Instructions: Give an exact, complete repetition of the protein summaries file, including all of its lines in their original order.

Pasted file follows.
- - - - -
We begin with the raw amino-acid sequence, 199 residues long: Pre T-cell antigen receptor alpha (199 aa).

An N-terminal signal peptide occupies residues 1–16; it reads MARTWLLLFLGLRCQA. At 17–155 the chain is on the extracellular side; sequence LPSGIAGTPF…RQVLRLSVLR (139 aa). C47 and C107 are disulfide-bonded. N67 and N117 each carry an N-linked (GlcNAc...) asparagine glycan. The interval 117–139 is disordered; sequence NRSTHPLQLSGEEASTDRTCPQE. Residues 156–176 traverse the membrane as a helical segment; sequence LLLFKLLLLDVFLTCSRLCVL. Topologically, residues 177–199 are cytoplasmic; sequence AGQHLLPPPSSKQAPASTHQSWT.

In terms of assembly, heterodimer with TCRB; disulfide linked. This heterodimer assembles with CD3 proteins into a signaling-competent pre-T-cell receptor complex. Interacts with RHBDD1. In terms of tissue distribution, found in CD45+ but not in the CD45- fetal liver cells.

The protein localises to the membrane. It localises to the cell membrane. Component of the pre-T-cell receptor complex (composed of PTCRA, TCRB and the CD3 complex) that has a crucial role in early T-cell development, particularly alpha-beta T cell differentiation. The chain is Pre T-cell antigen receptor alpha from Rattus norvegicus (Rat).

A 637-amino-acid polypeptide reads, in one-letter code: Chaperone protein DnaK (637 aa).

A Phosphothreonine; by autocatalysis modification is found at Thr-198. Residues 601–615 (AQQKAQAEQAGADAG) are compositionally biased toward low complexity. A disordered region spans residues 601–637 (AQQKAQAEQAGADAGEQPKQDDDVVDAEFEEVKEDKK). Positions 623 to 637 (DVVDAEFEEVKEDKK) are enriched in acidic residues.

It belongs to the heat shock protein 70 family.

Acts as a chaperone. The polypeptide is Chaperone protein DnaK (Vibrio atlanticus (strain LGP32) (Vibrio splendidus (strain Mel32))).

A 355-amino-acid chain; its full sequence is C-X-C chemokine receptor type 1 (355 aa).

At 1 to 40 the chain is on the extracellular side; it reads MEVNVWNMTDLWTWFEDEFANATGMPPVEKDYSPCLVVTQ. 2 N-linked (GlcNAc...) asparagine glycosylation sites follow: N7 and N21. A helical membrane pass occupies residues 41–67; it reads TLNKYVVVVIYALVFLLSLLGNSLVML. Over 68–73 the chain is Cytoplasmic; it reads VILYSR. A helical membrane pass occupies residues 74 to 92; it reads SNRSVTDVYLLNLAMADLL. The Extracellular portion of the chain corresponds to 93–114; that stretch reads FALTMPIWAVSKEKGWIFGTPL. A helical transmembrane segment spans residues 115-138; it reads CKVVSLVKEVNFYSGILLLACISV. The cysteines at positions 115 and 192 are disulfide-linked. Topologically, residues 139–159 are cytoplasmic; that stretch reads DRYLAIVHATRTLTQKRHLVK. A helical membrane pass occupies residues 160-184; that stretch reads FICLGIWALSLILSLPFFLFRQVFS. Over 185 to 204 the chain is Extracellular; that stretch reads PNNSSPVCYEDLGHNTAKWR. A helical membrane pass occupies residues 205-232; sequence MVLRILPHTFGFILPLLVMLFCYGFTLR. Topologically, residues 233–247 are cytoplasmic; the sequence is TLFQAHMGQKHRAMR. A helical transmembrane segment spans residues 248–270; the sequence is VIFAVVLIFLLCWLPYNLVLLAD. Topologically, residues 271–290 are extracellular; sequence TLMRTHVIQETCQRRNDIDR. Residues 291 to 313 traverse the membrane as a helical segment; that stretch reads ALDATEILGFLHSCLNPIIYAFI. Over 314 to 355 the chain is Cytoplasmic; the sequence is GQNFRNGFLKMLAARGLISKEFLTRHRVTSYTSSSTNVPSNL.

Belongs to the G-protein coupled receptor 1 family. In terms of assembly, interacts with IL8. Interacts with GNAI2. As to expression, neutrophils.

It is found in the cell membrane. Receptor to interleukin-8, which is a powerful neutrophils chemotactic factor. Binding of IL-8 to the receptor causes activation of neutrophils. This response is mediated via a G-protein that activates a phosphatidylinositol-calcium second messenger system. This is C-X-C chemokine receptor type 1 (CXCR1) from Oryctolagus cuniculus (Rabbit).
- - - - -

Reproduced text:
We begin with the raw amino-acid sequence, 199 residues long: Pre T-cell antigen receptor alpha (199 aa).

An N-terminal signal peptide occupies residues 1–16; it reads MARTWLLLFLGLRCQA. At 17–155 the chain is on the extracellular side; sequence LPSGIAGTPF…RQVLRLSVLR (139 aa). C47 and C107 are disulfide-bonded. N67 and N117 each carry an N-linked (GlcNAc...) asparagine glycan. The interval 117–139 is disordered; sequence NRSTHPLQLSGEEASTDRTCPQE. Residues 156–176 traverse the membrane as a helical segment; sequence LLLFKLLLLDVFLTCSRLCVL. Topologically, residues 177–199 are cytoplasmic; sequence AGQHLLPPPSSKQAPASTHQSWT.

In terms of assembly, heterodimer with TCRB; disulfide linked. This heterodimer assembles with CD3 proteins into a signaling-competent pre-T-cell receptor complex. Interacts with RHBDD1. In terms of tissue distribution, found in CD45+ but not in the CD45- fetal liver cells.

The protein localises to the membrane. It localises to the cell membrane. Component of the pre-T-cell receptor complex (composed of PTCRA, TCRB and the CD3 complex) that has a crucial role in early T-cell development, particularly alpha-beta T cell differentiation. The chain is Pre T-cell antigen receptor alpha from Rattus norvegicus (Rat).

A 637-amino-acid polypeptide reads, in one-letter code: Chaperone protein DnaK (637 aa).

A Phosphothreonine; by autocatalysis modification is found at Thr-198. Residues 601–615 (AQQKAQAEQAGADAG) are compositionally biased toward low complexity. A disordered region spans residues 601–637 (AQQKAQAEQAGADAGEQPKQDDDVVDAEFEEVKEDKK). Positions 623 to 637 (DVVDAEFEEVKEDKK) are enriched in acidic residues.

It belongs to the heat shock protein 70 family.

Acts as a chaperone. The polypeptide is Chaperone protein DnaK (Vibrio atlanticus (strain LGP32) (Vibrio splendidus (strain Mel32))).

A 355-amino-acid chain; its full sequence is C-X-C chemokine receptor type 1 (355 aa).

At 1 to 40 the chain is on the extracellular side; it reads MEVNVWNMTDLWTWFEDEFANATGMPPVEKDYSPCLVVTQ. 2 N-linked (GlcNAc...) asparagine glycosylation sites follow: N7 and N21. A helical membrane pass occupies residues 41–67; it reads TLNKYVVVVIYALVFLLSLLGNSLVML. Over 68–73 the chain is Cytoplasmic; it reads VILYSR. A helical membrane pass occupies residues 74 to 92; it reads SNRSVTDVYLLNLAMADLL. The Extracellular portion of the chain corresponds to 93–114; that stretch reads FALTMPIWAVSKEKGWIFGTPL. A helical transmembrane segment spans residues 115-138; it reads CKVVSLVKEVNFYSGILLLACISV. The cysteines at positions 115 and 192 are disulfide-linked. Topologically, residues 139–159 are cytoplasmic; that stretch reads DRYLAIVHATRTLTQKRHLVK. A helical membrane pass occupies residues 160-184; that stretch reads FICLGIWALSLILSLPFFLFRQVFS. Over 185 to 204 the chain is Extracellular; that stretch reads PNNSSPVCYEDLGHNTAKWR. A helical membrane pass occupies residues 205-232; sequence MVLRILPHTFGFILPLLVMLFCYGFTLR. Topologically, residues 233–247 are cytoplasmic; the sequence is TLFQAHMGQKHRAMR. A helical transmembrane segment spans residues 248–270; the sequence is VIFAVVLIFLLCWLPYNLVLLAD. Topologically, residues 271–290 are extracellular; sequence TLMRTHVIQETCQRRNDIDR. Residues 291 to 313 traverse the membrane as a helical segment; that stretch reads ALDATEILGFLHSCLNPIIYAFI. Over 314 to 355 the chain is Cytoplasmic; the sequence is GQNFRNGFLKMLAARGLISKEFLTRHRVTSYTSSSTNVPSNL.

Belongs to the G-protein coupled receptor 1 family. In terms of assembly, interacts with IL8. Interacts with GNAI2. As to expression, neutrophils.

It is found in the cell membrane. Receptor to interleukin-8, which is a powerful neutrophils chemotactic factor. Binding of IL-8 to the receptor causes activation of neutrophils. This response is mediated via a G-protein that activates a phosphatidylinositol-calcium second messenger system. This is C-X-C chemokine receptor type 1 (CXCR1) from Oryctolagus cuniculus (Rabbit).